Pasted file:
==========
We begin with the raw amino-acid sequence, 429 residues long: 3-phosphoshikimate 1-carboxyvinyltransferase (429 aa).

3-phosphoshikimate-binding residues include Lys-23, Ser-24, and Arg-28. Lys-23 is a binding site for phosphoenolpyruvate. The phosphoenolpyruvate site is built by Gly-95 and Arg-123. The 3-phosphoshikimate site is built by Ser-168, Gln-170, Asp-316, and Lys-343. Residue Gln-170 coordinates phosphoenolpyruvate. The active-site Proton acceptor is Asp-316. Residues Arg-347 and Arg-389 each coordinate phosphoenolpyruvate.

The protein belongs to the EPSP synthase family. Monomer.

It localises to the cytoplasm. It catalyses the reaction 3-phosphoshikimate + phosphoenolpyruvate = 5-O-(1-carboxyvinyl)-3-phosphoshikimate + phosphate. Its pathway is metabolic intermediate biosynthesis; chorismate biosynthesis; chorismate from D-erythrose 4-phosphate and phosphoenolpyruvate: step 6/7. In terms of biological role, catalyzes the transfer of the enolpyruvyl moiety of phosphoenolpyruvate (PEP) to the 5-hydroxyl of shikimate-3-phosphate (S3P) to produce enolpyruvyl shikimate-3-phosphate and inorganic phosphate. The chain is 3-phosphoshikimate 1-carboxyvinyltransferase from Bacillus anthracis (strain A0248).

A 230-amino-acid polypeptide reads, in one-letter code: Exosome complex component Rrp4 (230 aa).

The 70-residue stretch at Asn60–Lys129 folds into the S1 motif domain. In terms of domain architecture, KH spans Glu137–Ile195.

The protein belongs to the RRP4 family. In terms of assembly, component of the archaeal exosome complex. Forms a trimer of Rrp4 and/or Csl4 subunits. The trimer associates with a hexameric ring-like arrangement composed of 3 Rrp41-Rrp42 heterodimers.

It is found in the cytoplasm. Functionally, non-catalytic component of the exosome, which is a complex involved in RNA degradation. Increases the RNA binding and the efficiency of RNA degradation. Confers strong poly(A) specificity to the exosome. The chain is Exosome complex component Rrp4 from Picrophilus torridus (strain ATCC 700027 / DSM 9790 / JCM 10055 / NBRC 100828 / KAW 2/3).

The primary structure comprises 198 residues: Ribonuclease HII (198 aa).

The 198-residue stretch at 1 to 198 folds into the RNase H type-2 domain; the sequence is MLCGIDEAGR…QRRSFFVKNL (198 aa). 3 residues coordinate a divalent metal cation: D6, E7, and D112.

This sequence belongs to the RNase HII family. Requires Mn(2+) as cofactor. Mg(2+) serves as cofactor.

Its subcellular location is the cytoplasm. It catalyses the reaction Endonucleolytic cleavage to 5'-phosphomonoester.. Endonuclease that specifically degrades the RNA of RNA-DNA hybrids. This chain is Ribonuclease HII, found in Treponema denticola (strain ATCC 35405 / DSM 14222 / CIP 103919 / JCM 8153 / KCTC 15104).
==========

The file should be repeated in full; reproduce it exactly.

We begin with the raw amino-acid sequence, 429 residues long: 3-phosphoshikimate 1-carboxyvinyltransferase (429 aa).

3-phosphoshikimate-binding residues include Lys-23, Ser-24, and Arg-28. Lys-23 is a binding site for phosphoenolpyruvate. The phosphoenolpyruvate site is built by Gly-95 and Arg-123. The 3-phosphoshikimate site is built by Ser-168, Gln-170, Asp-316, and Lys-343. Residue Gln-170 coordinates phosphoenolpyruvate. The active-site Proton acceptor is Asp-316. Residues Arg-347 and Arg-389 each coordinate phosphoenolpyruvate.

The protein belongs to the EPSP synthase family. Monomer.

It localises to the cytoplasm. It catalyses the reaction 3-phosphoshikimate + phosphoenolpyruvate = 5-O-(1-carboxyvinyl)-3-phosphoshikimate + phosphate. Its pathway is metabolic intermediate biosynthesis; chorismate biosynthesis; chorismate from D-erythrose 4-phosphate and phosphoenolpyruvate: step 6/7. In terms of biological role, catalyzes the transfer of the enolpyruvyl moiety of phosphoenolpyruvate (PEP) to the 5-hydroxyl of shikimate-3-phosphate (S3P) to produce enolpyruvyl shikimate-3-phosphate and inorganic phosphate. The chain is 3-phosphoshikimate 1-carboxyvinyltransferase from Bacillus anthracis (strain A0248).

A 230-amino-acid polypeptide reads, in one-letter code: Exosome complex component Rrp4 (230 aa).

The 70-residue stretch at Asn60–Lys129 folds into the S1 motif domain. In terms of domain architecture, KH spans Glu137–Ile195.

The protein belongs to the RRP4 family. In terms of assembly, component of the archaeal exosome complex. Forms a trimer of Rrp4 and/or Csl4 subunits. The trimer associates with a hexameric ring-like arrangement composed of 3 Rrp41-Rrp42 heterodimers.

It is found in the cytoplasm. Functionally, non-catalytic component of the exosome, which is a complex involved in RNA degradation. Increases the RNA binding and the efficiency of RNA degradation. Confers strong poly(A) specificity to the exosome. The chain is Exosome complex component Rrp4 from Picrophilus torridus (strain ATCC 700027 / DSM 9790 / JCM 10055 / NBRC 100828 / KAW 2/3).

The primary structure comprises 198 residues: Ribonuclease HII (198 aa).

The 198-residue stretch at 1 to 198 folds into the RNase H type-2 domain; the sequence is MLCGIDEAGR…QRRSFFVKNL (198 aa). 3 residues coordinate a divalent metal cation: D6, E7, and D112.

This sequence belongs to the RNase HII family. Requires Mn(2+) as cofactor. Mg(2+) serves as cofactor.

Its subcellular location is the cytoplasm. It catalyses the reaction Endonucleolytic cleavage to 5'-phosphomonoester.. Endonuclease that specifically degrades the RNA of RNA-DNA hybrids. This chain is Ribonuclease HII, found in Treponema denticola (strain ATCC 35405 / DSM 14222 / CIP 103919 / JCM 8153 / KCTC 15104).